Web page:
Apple’s iOS, iPadOS, macOS and Safari attacked with a new zero-day bug

February 14, 2023Ravie LakshmananDevice Security / Zero Day

Apple rolled out security updates for iOS, iPadOS, macOS, and Safari on Monday to fix a zero-day bug that it said was actively being exploited in the wild.

tracked as CVE-2023-23529the issue relates to a type confusion bug in the WebKit browser engine that could be activated when processing maliciously crafted web content, culminating in arbitrary code execution.

The iPhone maker said the bug has been fixed with improved checks, adding that it is “aware of a report that this issue may have been actively exploited.” An anonymous researcher has been credited with reporting the bug.

It’s not immediately clear how the vulnerability will be exploited in real-world attacks, but it is the second actively abused type confusion vulnerability in WebKit to be patched by Apple, following CVE-2022-42856 in as many months, which was closed in December 2022.

WebKit bugs are also notable for affecting every third-party web browser available for iOS and iPadOS due to Apple’s limitations that require browser vendors to use the same rendering framework.

The company is also addressing a use-after-free issue in the kernel (CVE-2023-23514) that could allow a rogue app to run arbitrary code with the highest privileges.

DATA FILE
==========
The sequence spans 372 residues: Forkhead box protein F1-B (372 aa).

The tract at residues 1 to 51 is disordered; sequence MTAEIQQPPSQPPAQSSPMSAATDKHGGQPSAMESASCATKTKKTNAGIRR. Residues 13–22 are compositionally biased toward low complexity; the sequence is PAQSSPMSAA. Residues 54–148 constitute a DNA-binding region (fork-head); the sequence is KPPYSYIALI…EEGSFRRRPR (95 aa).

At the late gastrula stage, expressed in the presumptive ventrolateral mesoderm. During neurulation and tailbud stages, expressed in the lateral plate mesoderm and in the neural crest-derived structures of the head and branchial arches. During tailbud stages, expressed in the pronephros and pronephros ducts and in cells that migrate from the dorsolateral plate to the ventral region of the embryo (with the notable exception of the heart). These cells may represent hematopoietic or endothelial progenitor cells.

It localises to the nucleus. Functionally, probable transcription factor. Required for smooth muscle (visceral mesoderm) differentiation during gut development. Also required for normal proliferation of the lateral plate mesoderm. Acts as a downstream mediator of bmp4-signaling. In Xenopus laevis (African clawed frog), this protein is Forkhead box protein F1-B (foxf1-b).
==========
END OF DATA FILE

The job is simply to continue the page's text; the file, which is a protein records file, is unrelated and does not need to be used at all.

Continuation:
Reporting the issue is credited to Xinru Chi of Pangu Lab and Ned Williamson of Google Project Zero. Apple said it fixed the vulnerability with improved memory management.

Separately, the latest macOS update also fixes a privacy flaw in shortcuts that a malware-infested app can exploit to “observe unprotected user data.” The problem, Apple says, was addressed through improved handling of temporary files.

Users are recommended to update to iOS 16.3.1, iPadOS 16.3.1, macOS Ventura 13.2.1 and Safari 16.3.1 to mitigate potential risks. The updates are available for the following devices –

  • iPhone 8 and later, iPad Pro (all models), iPad Air 3rd generation and later, iPad 5th generation and later, and iPad mini 5th generation and later
  • Macs running macOS Ventura, macOS Big Sur, and macOS Monterey

Apple fixed a total of 10 zero-days in its software in 2022, nine of which were reported to be actively exploited by threat actors. Four of these bugs were discovered in WebKit.

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